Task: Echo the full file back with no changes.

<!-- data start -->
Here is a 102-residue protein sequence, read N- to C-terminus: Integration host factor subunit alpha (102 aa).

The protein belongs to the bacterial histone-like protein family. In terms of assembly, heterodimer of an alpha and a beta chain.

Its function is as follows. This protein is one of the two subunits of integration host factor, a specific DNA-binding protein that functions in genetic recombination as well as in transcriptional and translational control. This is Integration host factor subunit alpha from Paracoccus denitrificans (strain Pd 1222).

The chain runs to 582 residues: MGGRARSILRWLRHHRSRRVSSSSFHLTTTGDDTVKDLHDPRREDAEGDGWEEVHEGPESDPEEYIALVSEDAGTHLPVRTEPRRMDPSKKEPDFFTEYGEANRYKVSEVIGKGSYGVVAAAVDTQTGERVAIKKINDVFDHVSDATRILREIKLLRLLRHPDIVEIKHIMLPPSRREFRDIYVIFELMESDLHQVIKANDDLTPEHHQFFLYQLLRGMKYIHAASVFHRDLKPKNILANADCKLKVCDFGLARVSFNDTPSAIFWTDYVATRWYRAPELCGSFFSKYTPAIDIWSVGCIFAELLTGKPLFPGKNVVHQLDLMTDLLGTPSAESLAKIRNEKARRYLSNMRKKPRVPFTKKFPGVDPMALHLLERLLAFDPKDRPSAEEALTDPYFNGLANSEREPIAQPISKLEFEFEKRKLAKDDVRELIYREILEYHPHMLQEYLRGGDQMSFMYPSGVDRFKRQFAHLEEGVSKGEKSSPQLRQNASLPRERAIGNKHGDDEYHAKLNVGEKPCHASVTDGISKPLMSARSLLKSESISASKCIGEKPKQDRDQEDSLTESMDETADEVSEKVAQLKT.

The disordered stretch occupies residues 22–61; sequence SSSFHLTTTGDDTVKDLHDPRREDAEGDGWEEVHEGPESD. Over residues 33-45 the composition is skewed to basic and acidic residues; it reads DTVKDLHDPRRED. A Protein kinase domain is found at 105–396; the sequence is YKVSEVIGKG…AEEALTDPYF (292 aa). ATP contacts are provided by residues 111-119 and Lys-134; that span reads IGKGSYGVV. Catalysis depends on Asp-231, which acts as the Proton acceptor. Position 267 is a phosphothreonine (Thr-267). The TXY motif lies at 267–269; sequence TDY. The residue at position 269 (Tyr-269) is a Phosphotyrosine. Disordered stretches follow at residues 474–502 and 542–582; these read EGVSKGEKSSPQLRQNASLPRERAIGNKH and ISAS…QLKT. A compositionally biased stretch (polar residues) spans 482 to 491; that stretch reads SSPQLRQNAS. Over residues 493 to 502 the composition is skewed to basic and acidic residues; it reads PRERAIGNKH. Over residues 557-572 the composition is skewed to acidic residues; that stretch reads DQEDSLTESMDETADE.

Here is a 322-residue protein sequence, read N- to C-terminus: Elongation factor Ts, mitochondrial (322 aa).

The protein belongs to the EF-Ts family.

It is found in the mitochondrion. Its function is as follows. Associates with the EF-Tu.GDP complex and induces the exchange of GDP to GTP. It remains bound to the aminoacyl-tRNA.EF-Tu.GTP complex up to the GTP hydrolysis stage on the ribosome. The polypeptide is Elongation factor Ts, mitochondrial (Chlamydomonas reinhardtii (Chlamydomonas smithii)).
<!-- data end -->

Here is a 102-residue protein sequence, read N- to C-terminus: Integration host factor subunit alpha (102 aa).

The protein belongs to the bacterial histone-like protein family. In terms of assembly, heterodimer of an alpha and a beta chain.

Its function is as follows. This protein is one of the two subunits of integration host factor, a specific DNA-binding protein that functions in genetic recombination as well as in transcriptional and translational control. This is Integration host factor subunit alpha from Paracoccus denitrificans (strain Pd 1222).

The chain runs to 582 residues: MGGRARSILRWLRHHRSRRVSSSSFHLTTTGDDTVKDLHDPRREDAEGDGWEEVHEGPESDPEEYIALVSEDAGTHLPVRTEPRRMDPSKKEPDFFTEYGEANRYKVSEVIGKGSYGVVAAAVDTQTGERVAIKKINDVFDHVSDATRILREIKLLRLLRHPDIVEIKHIMLPPSRREFRDIYVIFELMESDLHQVIKANDDLTPEHHQFFLYQLLRGMKYIHAASVFHRDLKPKNILANADCKLKVCDFGLARVSFNDTPSAIFWTDYVATRWYRAPELCGSFFSKYTPAIDIWSVGCIFAELLTGKPLFPGKNVVHQLDLMTDLLGTPSAESLAKIRNEKARRYLSNMRKKPRVPFTKKFPGVDPMALHLLERLLAFDPKDRPSAEEALTDPYFNGLANSEREPIAQPISKLEFEFEKRKLAKDDVRELIYREILEYHPHMLQEYLRGGDQMSFMYPSGVDRFKRQFAHLEEGVSKGEKSSPQLRQNASLPRERAIGNKHGDDEYHAKLNVGEKPCHASVTDGISKPLMSARSLLKSESISASKCIGEKPKQDRDQEDSLTESMDETADEVSEKVAQLKT.

The disordered stretch occupies residues 22–61; sequence SSSFHLTTTGDDTVKDLHDPRREDAEGDGWEEVHEGPESD. Over residues 33-45 the composition is skewed to basic and acidic residues; it reads DTVKDLHDPRRED. A Protein kinase domain is found at 105–396; the sequence is YKVSEVIGKG…AEEALTDPYF (292 aa). ATP contacts are provided by residues 111-119 and Lys-134; that span reads IGKGSYGVV. Catalysis depends on Asp-231, which acts as the Proton acceptor. Position 267 is a phosphothreonine (Thr-267). The TXY motif lies at 267–269; sequence TDY. The residue at position 269 (Tyr-269) is a Phosphotyrosine. Disordered stretches follow at residues 474–502 and 542–582; these read EGVSKGEKSSPQLRQNASLPRERAIGNKH and ISAS…QLKT. A compositionally biased stretch (polar residues) spans 482 to 491; that stretch reads SSPQLRQNAS. Over residues 493 to 502 the composition is skewed to basic and acidic residues; it reads PRERAIGNKH. Over residues 557-572 the composition is skewed to acidic residues; that stretch reads DQEDSLTESMDETADE.

Here is a 322-residue protein sequence, read N- to C-terminus: Elongation factor Ts, mitochondrial (322 aa).

The protein belongs to the EF-Ts family.

It is found in the mitochondrion. Its function is as follows. Associates with the EF-Tu.GDP complex and induces the exchange of GDP to GTP. It remains bound to the aminoacyl-tRNA.EF-Tu.GTP complex up to the GTP hydrolysis stage on the ribosome. The polypeptide is Elongation factor Ts, mitochondrial (Chlamydomonas reinhardtii (Chlamydomonas smithii)).